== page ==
Format: DVD
    This movie was not intended to be shown in one sitting. Originally conceived as a television drama (much like Twin Peaks), it only became a film when it was not picked up for a television market. David Lynch then re-imagined what he had already created and worked to fashion a film, seeking foreign producers and a distributor that trusted him. While this short history of the genesis of the film does not explain its intricacies, perhaps it will help to soothe the frustrations of someone watching the film for the first time. Can you imagine trying to piece together the entire history of the X-Files in one 3 hour sitting? It would be difficult at best.
    In my opinion, one big clue to the movie is in the opening shot (not the beginning credits, but the first "film" frame). It is of a pillow and a sheet...that quickly dissolves into a rather nostalgic ride down Mulholland Drive (the road that runs behind the famous HOLLYWOOD sign). The movie does not return the viewer to that shot ... of the pillow again until Diane wakes up nearly 5/8's of the way through the film. It can be assumed that this whole portion of the film has been one long dream, a dream that gives us a great deal of insight into the personal desires and fantasies of Diane. The rest of the film is a mish-mash of (in my opinion) drug-induced daydreams and paranoia, seen through the beer-bottle goggles of Diane. She over-emphasizes the importance of things she is suspicious of, and sees things that are not really there--ultimately leading to her making some bad decisions that she cannot deal with.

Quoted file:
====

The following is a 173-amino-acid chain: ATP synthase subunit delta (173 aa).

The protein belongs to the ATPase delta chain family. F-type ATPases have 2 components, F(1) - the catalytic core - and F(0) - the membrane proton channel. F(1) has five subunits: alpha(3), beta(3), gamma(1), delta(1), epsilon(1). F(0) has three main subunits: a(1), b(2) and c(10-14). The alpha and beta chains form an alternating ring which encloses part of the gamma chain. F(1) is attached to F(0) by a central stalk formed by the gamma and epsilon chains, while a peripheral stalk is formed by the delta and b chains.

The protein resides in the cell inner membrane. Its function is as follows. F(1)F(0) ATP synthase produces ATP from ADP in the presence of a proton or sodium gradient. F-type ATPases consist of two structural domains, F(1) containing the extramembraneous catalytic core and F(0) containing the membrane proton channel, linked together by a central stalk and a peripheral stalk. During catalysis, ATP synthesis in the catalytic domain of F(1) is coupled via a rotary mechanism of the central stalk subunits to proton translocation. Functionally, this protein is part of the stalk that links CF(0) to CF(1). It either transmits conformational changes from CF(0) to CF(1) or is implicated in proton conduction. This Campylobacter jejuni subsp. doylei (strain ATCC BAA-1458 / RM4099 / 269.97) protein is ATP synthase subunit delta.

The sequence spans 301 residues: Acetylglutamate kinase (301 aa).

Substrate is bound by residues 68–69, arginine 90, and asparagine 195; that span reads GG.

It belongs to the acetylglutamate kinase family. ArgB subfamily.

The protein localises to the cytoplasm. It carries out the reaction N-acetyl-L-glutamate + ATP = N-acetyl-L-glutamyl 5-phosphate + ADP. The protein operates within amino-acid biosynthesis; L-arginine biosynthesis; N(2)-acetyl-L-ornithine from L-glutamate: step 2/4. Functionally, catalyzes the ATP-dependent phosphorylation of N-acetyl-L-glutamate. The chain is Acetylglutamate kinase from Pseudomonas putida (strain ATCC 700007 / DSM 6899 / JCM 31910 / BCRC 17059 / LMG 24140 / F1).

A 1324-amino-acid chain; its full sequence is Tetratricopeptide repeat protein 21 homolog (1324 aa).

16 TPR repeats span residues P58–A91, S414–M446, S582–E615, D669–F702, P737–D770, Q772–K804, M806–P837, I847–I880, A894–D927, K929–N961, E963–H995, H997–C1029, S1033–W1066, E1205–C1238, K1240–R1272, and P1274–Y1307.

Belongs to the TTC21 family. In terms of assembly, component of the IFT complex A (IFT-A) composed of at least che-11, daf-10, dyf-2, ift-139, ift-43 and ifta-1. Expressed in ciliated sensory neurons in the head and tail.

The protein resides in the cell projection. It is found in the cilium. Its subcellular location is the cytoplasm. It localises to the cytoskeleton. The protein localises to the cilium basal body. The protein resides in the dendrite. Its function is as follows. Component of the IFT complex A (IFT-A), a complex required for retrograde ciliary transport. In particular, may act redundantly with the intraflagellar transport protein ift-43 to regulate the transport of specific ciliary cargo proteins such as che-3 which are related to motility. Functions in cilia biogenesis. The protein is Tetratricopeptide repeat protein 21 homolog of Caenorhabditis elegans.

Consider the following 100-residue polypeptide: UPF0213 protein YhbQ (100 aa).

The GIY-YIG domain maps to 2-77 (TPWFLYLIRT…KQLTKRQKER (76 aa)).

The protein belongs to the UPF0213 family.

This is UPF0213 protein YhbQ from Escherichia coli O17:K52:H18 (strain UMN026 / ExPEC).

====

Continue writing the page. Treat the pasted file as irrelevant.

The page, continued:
Several characters appear in both worlds (the dream, and the warped/drug altered reality of the end). These characters, we assume, have had some kind of impact on Diane's life.